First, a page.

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The Sights and Voices of Dispossession: The Fight for the Land and the Emerging Culture of the MST (The Movement of the Landless Rural Workers of Brazil)


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The Struggle for land: Dispossession, journeys, occupation, eviction


Lyrics: ZĂ© Pinto
(Translated by Bernard McGuirk)


Laments and dreams (1)

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One day we left Minas (2)
Heading north
We went to try our luck elsewhere
My father, mother, brothers, sisters,
All they had there
Was the dream of planting a little patch

Mamma, lamenting, left behind
Month of 'May, her rosary to say,
Coronation, feast, and auction
Another plot to dig from scratch
Father from afar now searched the slopes
For the coffee plants he'd once seen thrive
Now pining for his soil from the back of a truck(3)
For in this land he'd never more have such luck

Only the kids weren't complaining
'Cos for children only fun's at stake
Only my eldest brother lamenting
That his pet canary he couldn't take
And so the cage door he opened
For the little bird to fly through
But as it always used to do
First it swooped then back it flew
How sad, how sad, how sad

Farewell singing canary
Farewell ring o'roses
If only our dream of land
Won't have to wait for another era
Let it happen now

It was carrying our cacai(4)
That we lost our "uai"(5)
It was only after so much fighting
That we reaped our ears of corn
Today there's even singing
For the feast of the month of Mary
But we've never forgotten
Our Minas Gerais

1 Editor's note: The song describes a family of migrants leaving the state of Minas Gerais, heading toward the Amazon region. Traditionally, the term retirante (migrant) is used in the context of those people from the northeast who leave the sertão for the coast or the south, especially São Paulo, because of the prolonged droughts. In the song, retirante thus points to new waves of internal migration resulting not from climactic conditions but from the problem of landlessness. The regionalisms of the state of Minas, notably the uai, begin to mix with those of the north, like cacai The author attempts to record the speech of rural people in Brazil.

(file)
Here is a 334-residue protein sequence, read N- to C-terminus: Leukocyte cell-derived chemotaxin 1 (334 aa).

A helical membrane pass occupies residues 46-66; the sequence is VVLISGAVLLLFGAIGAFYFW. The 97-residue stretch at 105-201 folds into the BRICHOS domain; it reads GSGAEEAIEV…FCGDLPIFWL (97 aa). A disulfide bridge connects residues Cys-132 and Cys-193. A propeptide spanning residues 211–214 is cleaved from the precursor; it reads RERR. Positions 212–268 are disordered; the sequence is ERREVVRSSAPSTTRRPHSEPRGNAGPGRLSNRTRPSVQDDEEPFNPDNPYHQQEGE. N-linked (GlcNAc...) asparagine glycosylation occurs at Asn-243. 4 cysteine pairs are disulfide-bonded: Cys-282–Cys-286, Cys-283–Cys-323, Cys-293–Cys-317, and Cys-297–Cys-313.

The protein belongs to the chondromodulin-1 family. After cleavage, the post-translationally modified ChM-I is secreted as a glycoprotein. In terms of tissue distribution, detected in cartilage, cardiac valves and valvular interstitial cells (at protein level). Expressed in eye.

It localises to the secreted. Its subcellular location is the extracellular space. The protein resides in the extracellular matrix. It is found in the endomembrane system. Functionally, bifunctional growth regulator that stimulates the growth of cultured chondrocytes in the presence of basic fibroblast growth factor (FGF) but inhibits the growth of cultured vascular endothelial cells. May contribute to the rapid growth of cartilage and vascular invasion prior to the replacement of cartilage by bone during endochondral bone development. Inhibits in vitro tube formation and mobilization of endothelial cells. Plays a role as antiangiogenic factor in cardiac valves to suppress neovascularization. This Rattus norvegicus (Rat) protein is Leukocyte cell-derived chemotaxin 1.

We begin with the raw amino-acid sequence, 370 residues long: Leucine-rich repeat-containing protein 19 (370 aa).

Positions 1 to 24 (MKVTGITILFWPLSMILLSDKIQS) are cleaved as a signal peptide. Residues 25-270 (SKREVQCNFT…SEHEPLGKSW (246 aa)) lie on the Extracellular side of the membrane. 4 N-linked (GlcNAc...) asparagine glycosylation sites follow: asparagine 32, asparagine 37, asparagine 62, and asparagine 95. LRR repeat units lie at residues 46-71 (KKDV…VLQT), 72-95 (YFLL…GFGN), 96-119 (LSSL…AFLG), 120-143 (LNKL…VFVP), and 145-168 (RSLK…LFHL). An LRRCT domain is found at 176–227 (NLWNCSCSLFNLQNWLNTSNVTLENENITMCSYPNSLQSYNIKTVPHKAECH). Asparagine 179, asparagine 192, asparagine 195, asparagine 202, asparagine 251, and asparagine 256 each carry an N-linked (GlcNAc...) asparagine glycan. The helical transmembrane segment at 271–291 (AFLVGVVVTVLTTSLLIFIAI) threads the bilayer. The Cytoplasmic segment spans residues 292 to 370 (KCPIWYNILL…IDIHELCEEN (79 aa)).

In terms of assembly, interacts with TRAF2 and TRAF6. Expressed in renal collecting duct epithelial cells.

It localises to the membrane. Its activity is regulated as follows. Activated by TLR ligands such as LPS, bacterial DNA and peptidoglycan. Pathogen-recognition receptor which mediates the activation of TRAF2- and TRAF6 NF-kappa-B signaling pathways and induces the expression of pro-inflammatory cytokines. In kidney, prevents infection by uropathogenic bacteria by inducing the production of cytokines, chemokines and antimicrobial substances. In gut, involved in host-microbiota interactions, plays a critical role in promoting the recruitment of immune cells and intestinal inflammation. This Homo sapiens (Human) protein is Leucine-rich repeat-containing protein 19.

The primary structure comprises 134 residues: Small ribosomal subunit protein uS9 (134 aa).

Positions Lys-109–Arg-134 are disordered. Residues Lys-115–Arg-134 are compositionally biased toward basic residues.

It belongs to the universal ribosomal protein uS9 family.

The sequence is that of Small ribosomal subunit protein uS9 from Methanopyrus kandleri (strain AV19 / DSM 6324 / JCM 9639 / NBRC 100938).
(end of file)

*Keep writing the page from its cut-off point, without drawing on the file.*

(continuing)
2 Editor's note: Minas [Gerais] is a central state in Brazil, whose predominant economic activities are farming, stockraising, and mining. The mineiros (lit. miners), or people from Minas, are considered attached to their cultural traditions and loyal in their affective relationships and friendships. The state's colonial past has left strong influences of religion in the culture, as can be seen in the song.

3 Editor's note: Back of a truck: The term used in Portuguese is "pau-de-arara", literally a stick for macaws to perch on. The term metaphorically describes the trucks used for the transportation mostly of the retirantes/migrants from the North-East. The truck has got rustic and very uncomfortable wooden seats and a canvas covering. The long and inhumane travels on the pau-de-arara from the states of Paraíba or Pernambuco to Rio de Janeiro or São Paulo could last some 20 days. The famous São Cristóvão fair emerged as a meeting point and farewell for those using this means of transportation. The term pau-de-arara is also used in the southern states as a pejorative reference to those who migrated from the North-East. (

4 Editor's note: Cacai: in the north of Brazil, a bundle tied to one's back to carry food into the bush.

5 Editor's note: Uai/why!: regionalism, especially in Minas Gerais, expressing surprise, astonishment, or wonder.

This song is from the CD A chat about us

 to CD


November 2002

Resource ID:


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